Chloride conductive and cotransport mechanisms in cultures of canine tracheal epithelial cells measured by an entrapped fluorescent indicator

A. C. Chao, Jonathan Widdicombe, A. S. Verkman

Research output: Contribution to journalArticle

45 Citations (Scopus)

Abstract

To study Cl conductive and cotransport mechanisms, primary cultures of canine tracheal cells were grown to confluency on thin glass cover slips and on porous filters. Transepithelial resistance was >100 ω·cm2, and short circuit current (Isc=2-20 μA/cm2), representing active secretion of Cl, increased >threefold with addition of 10 μm isoproterenol to the serosal solution. Cells made transiently permeable in hypotonic solution were loaded with the Cl-sensitive fluorophore 6-methoxy-N-(3-sulfopropyl) quinolinium (SPQ) (5 mm, 4 min, 150 mOsm). The electrical properties of the cell monolayers were not altered by the loading procedure. Intracellular SPQ fluorescence was monitored continuously by epifluorescence microscopy (excitation 360±5 nm, emission>410 nm). SPQ leakage from the cells was <10% in 60 min at 37°C. Intracellular calibration of SPQ fluorescence vs. [Cl] (0-90 mm) was carried out using high-K buffers containing the ionophores nigericin (5 μm) and tributyltin (10 μm); SPQ fluorescence was quenched with a Stern-Volmer constant of 13 m-1. Intracellular Cl activity was 43±4 mm. Cl flux was measured in response to addition and removal of 114 mm Cl from the bathing solution. Addition of 10 μm isoproterenol increased Cl efflux from 0.10 to 0.27 mm/sec. The increase was inhibited by the Cl-channel blocker diphenylamine-2-carboxylic acid (1 mm). In the absence of isoproterenol, removal of external Na or addition of 0.5 mm furosemide, reduced Cl influx by >fourfold. In ouabain-treated monolayers, removal of external K in the presence of 5 mm barium diminished Cl influx by >twofold, suggesting that Cl entry is in part K dependent. These results establish an accurate optical method for the realtime measurement of intracellular Cl activity in tracheal cells that does not require an electrically tight cell monolayer. The data demonstrate the presence of an isoproterenol-regulated Cl channel and a furosemide-sensitive cation-coupled transport mechanism.

Original languageEnglish (US)
Pages (from-to)193-202
Number of pages10
JournalThe Journal of Membrane Biology
Volume113
Issue number3
DOIs
StatePublished - Feb 1990
Externally publishedYes

Fingerprint

Canidae
Chlorides
Epithelial Cells
Isoproterenol
Hypotonic Solutions
Furosemide
Ouabain
Barium
Glass
Cations
Microscopy
Fluorescence
6-methoxy-N-(3-sulfopropyl)quinolinium

Keywords

  • cell culture
  • chloride transport
  • fluorescence
  • furosemide
  • isoproterenol
  • Na-K-Cl transport
  • SPQ
  • trachea

ASJC Scopus subject areas

  • Physiology
  • Cell Biology
  • Biophysics

Cite this

@article{01869569f97e467ea95c6c9868eaeee0,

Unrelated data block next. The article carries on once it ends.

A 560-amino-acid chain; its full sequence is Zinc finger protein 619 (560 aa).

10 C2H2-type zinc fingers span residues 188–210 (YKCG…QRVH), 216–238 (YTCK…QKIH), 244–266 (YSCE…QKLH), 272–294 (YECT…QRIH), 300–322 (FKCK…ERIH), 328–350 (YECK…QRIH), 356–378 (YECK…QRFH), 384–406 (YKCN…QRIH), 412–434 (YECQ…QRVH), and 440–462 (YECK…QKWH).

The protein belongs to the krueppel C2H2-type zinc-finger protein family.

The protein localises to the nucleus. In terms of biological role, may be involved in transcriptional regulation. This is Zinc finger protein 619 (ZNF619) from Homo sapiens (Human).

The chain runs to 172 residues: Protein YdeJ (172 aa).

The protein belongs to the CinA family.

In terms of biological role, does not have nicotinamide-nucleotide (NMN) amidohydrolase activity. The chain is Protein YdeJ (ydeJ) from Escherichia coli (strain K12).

title = "Chloride conductive and cotransport mechanisms in cultures of canine tracheal epithelial cells measured by an entrapped fluorescent indicator",
abstract = "To study Cl conductive and cotransport mechanisms, primary cultures of canine tracheal cells were grown to confluency on thin glass cover slips and on porous filters. Transepithelial resistance was >100 ω·cm2, and short circuit current (Isc=2-20 μA/cm2), representing active secretion of Cl, increased >threefold with addition of 10 μm isoproterenol to the serosal solution. Cells made transiently permeable in hypotonic solution were loaded with the Cl-sensitive fluorophore 6-methoxy-N-(3-sulfopropyl) quinolinium (SPQ) (5 mm, 4 min, 150 mOsm). The electrical properties of the cell monolayers were not altered by the loading procedure. Intracellular SPQ fluorescence was monitored continuously by epifluorescence microscopy (excitation 360±5 nm, emission>410 nm). SPQ leakage from the cells was <10{\%} in 60 min at 37°C. Intracellular calibration of SPQ fluorescence vs. [Cl] (0-90 mm) was carried out using high-K buffers containing the ionophores nigericin (5 μm) and tributyltin (10 μm); SPQ fluorescence was quenched with a Stern-Volmer constant of 13 m-1. Intracellular Cl activity was 43±4 mm. Cl flux was measured in response to addition and removal of 114 mm Cl from the bathing solution. Addition of 10 μm isoproterenol increased Cl efflux from 0.10 to 0.27 mm/sec. The increase was inhibited by the Cl-channel blocker diphenylamine-2-carboxylic acid (1 mm). In the absence of isoproterenol, removal of external Na or addition of 0.5 mm furosemide, reduced Cl influx by >fourfold. In ouabain-treated monolayers, removal of external K in the presence of 5 mm barium diminished Cl influx by >twofold, suggesting that Cl entry is in part K dependent. These results establish an accurate optical method for the realtime measurement of intracellular Cl activity in tracheal cells that does not require an electrically tight cell monolayer. The data demonstrate the presence of an isoproterenol-regulated Cl channel and a furosemide-sensitive cation-coupled transport mechanism.",
keywords = "cell culture, chloride transport, fluorescence, furosemide, isoproterenol, Na-K-Cl transport, SPQ, trachea",